The children of problem gamblers often receive less attention and nurturing at home as a result of the amount of time the parents spend gambling. This can lead to feelings of abandonment, anger or depression and the children may blame themselves for problems in the home. This can result in the child withdrawing or acting out.
Children who grow up in a household with a problem gambler are also at higher risk of developing the problem themselves later on. Having the love and support of a caring adult will improve their chances of growing up healthy and problem-free.
Children often get confused about their feelings for a parent who has a gambling problem. That’s why it’s important that they understand that gambling is only one part of their parent’s overall behavior, and that it’s okay to love someone even though certain things they do are upsetting.1
To help avoid the above problems, children should be told about their parent’s problem in an age-appropriate way. The key points of the conversations should include:1
- A parent/loved one is struggling with a gambling problem, but they still love their family2
- It is not their fault that there is a problem, and they are not responsible for fixing it1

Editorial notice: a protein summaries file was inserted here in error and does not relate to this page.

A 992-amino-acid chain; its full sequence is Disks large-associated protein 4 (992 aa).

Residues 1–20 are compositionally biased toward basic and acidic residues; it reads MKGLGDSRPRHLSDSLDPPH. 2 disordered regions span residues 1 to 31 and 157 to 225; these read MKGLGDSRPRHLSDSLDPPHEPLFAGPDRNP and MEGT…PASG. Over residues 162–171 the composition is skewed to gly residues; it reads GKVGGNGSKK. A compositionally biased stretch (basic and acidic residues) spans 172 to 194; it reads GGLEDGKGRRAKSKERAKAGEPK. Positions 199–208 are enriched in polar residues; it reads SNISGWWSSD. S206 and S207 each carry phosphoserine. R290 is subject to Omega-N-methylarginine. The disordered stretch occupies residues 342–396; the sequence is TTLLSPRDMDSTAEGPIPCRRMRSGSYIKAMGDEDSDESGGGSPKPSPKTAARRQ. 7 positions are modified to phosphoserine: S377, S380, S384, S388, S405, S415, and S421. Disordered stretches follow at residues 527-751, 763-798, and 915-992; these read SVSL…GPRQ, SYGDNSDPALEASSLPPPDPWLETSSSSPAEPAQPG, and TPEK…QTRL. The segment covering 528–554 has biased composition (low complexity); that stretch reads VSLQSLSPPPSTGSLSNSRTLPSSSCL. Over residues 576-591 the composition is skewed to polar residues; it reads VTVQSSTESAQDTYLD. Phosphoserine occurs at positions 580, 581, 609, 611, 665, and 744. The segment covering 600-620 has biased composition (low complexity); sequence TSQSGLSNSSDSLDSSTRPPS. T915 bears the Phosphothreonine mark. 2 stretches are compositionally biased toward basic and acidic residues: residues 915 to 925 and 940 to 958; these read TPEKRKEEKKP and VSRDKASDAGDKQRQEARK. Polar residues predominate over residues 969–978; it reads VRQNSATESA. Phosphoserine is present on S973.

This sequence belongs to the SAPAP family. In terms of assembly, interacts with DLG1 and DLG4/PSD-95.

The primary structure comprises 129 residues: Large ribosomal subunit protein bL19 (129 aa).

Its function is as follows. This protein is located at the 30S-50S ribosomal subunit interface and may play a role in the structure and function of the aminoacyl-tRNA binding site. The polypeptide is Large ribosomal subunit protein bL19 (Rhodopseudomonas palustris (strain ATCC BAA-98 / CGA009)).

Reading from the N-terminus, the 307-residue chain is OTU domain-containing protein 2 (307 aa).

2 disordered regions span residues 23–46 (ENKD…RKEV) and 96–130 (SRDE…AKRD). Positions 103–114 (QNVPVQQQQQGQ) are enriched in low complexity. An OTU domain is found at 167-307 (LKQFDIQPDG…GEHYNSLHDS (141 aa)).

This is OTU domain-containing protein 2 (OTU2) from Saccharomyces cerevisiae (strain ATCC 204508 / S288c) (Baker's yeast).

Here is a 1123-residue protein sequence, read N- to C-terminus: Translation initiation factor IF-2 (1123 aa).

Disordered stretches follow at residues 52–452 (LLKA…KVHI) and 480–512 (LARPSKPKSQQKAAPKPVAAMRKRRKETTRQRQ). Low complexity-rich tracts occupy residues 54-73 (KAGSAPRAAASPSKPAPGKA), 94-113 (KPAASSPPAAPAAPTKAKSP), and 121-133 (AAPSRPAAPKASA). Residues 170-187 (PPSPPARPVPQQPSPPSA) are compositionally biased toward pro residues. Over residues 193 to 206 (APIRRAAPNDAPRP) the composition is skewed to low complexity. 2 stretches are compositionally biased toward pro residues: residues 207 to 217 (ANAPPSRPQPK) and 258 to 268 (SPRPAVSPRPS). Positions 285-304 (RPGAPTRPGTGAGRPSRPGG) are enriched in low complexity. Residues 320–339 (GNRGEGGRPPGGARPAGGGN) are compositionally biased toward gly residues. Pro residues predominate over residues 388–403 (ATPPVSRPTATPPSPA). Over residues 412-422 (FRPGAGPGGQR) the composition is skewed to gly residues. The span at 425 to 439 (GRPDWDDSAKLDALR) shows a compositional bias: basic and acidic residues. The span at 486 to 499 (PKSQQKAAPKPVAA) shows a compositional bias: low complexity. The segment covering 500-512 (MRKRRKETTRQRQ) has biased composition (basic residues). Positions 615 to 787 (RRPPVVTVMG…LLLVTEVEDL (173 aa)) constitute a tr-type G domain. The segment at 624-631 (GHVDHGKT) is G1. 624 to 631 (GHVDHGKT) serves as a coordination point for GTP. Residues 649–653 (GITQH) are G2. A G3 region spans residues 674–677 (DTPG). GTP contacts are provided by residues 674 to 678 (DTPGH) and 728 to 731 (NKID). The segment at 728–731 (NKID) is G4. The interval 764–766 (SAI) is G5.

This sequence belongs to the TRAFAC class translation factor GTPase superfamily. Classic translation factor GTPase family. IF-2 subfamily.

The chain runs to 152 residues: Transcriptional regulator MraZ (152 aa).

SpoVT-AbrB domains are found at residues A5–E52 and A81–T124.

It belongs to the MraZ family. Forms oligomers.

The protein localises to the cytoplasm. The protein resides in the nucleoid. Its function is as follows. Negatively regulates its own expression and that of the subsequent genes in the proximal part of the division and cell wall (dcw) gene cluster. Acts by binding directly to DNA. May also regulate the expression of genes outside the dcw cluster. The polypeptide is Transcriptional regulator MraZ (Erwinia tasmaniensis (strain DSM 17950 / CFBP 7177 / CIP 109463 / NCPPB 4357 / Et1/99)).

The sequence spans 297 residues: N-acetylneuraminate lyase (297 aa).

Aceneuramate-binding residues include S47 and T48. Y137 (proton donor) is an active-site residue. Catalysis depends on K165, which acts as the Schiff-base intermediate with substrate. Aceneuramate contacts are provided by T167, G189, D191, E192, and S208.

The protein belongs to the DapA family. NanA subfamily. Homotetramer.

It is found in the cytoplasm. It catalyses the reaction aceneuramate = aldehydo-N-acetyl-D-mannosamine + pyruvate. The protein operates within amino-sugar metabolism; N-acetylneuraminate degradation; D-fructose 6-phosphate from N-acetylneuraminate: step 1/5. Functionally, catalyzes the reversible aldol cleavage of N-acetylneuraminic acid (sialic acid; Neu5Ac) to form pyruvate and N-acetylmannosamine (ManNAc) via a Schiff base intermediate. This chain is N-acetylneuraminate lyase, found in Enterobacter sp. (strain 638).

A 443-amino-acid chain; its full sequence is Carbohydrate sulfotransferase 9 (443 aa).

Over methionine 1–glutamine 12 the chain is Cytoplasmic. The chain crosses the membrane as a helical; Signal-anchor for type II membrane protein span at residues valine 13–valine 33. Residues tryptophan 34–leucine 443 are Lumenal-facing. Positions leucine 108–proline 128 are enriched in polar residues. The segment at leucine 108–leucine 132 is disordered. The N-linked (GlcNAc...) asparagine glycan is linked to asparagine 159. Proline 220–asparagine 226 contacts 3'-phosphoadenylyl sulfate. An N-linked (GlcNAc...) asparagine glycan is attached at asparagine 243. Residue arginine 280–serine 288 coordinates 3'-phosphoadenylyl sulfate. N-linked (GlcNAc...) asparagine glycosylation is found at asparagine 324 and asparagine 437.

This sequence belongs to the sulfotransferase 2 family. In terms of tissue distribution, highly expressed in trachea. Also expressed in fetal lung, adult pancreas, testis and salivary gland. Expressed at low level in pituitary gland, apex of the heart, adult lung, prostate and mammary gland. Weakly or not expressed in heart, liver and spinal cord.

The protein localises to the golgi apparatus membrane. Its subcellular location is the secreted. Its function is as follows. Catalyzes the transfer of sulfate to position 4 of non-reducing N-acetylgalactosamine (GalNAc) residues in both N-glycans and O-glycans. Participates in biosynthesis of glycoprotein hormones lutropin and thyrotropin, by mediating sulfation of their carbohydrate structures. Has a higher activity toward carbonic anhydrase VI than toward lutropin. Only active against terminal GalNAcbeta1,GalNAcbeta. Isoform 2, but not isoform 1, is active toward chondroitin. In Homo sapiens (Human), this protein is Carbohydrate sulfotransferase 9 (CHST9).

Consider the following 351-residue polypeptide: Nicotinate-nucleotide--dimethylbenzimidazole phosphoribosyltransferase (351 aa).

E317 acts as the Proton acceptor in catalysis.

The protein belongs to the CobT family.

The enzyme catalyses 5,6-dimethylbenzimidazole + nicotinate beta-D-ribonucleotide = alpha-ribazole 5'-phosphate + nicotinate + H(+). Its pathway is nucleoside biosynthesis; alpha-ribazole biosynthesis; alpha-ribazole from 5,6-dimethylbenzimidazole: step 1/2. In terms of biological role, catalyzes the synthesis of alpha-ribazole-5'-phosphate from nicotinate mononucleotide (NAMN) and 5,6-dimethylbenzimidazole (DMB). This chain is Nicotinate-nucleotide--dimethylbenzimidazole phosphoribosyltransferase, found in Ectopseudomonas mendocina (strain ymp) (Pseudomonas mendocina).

- There is a problem, but adults are taking care of it1
- They can feel better by talking about their feelings1
- Treatment for their parent is available and works1
- If the child is old enough, discuss upcoming lifestyle changes; however, reinforce the message that it is not the child’s responsibility to worry about the family’s finances1
Children need to feel safe and secure. This is accomplished, in part, by establishing a sense of structure and consistency in their lives through regular routines and activities. Parents can help by spending more time with their children and making sure that they have people in their lives who they can feel “safe” talking to – even when those people are not the parents themselves.